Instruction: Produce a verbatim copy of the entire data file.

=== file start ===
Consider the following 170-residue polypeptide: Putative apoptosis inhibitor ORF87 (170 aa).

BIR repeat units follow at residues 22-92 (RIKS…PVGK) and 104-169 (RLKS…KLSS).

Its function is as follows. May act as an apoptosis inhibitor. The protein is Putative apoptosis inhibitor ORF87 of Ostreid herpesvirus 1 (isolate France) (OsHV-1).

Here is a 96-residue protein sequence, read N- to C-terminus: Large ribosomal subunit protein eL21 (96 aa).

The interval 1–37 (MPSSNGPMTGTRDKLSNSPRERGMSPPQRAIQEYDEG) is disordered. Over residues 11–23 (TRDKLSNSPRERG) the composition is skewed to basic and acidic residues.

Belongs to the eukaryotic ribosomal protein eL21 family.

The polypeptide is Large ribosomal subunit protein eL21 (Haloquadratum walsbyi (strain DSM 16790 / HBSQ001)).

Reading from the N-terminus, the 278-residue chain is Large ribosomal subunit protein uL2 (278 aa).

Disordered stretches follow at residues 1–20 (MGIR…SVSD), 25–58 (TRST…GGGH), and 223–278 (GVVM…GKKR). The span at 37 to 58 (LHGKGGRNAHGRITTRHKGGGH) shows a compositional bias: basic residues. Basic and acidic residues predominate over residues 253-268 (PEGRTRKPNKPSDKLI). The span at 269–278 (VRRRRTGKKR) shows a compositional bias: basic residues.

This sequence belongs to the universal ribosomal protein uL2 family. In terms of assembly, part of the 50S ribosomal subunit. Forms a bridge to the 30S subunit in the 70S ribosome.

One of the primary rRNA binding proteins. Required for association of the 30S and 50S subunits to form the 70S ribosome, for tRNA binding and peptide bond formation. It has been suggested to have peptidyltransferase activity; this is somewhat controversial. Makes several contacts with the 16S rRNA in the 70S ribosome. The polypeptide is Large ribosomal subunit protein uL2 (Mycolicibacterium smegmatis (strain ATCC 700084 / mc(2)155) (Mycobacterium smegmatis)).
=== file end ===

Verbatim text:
Consider the following 170-residue polypeptide: Putative apoptosis inhibitor ORF87 (170 aa).

BIR repeat units follow at residues 22-92 (RIKS…PVGK) and 104-169 (RLKS…KLSS).

Its function is as follows. May act as an apoptosis inhibitor. The protein is Putative apoptosis inhibitor ORF87 of Ostreid herpesvirus 1 (isolate France) (OsHV-1).

Here is a 96-residue protein sequence, read N- to C-terminus: Large ribosomal subunit protein eL21 (96 aa).

The interval 1–37 (MPSSNGPMTGTRDKLSNSPRERGMSPPQRAIQEYDEG) is disordered. Over residues 11–23 (TRDKLSNSPRERG) the composition is skewed to basic and acidic residues.

Belongs to the eukaryotic ribosomal protein eL21 family.

The polypeptide is Large ribosomal subunit protein eL21 (Haloquadratum walsbyi (strain DSM 16790 / HBSQ001)).

Reading from the N-terminus, the 278-residue chain is Large ribosomal subunit protein uL2 (278 aa).

Disordered stretches follow at residues 1–20 (MGIR…SVSD), 25–58 (TRST…GGGH), and 223–278 (GVVM…GKKR). The span at 37 to 58 (LHGKGGRNAHGRITTRHKGGGH) shows a compositional bias: basic residues. Basic and acidic residues predominate over residues 253-268 (PEGRTRKPNKPSDKLI). The span at 269–278 (VRRRRTGKKR) shows a compositional bias: basic residues.

This sequence belongs to the universal ribosomal protein uL2 family. In terms of assembly, part of the 50S ribosomal subunit. Forms a bridge to the 30S subunit in the 70S ribosome.

One of the primary rRNA binding proteins. Required for association of the 30S and 50S subunits to form the 70S ribosome, for tRNA binding and peptide bond formation. It has been suggested to have peptidyltransferase activity; this is somewhat controversial. Makes several contacts with the 16S rRNA in the 70S ribosome. The polypeptide is Large ribosomal subunit protein uL2 (Mycolicibacterium smegmatis (strain ATCC 700084 / mc(2)155) (Mycobacterium smegmatis)).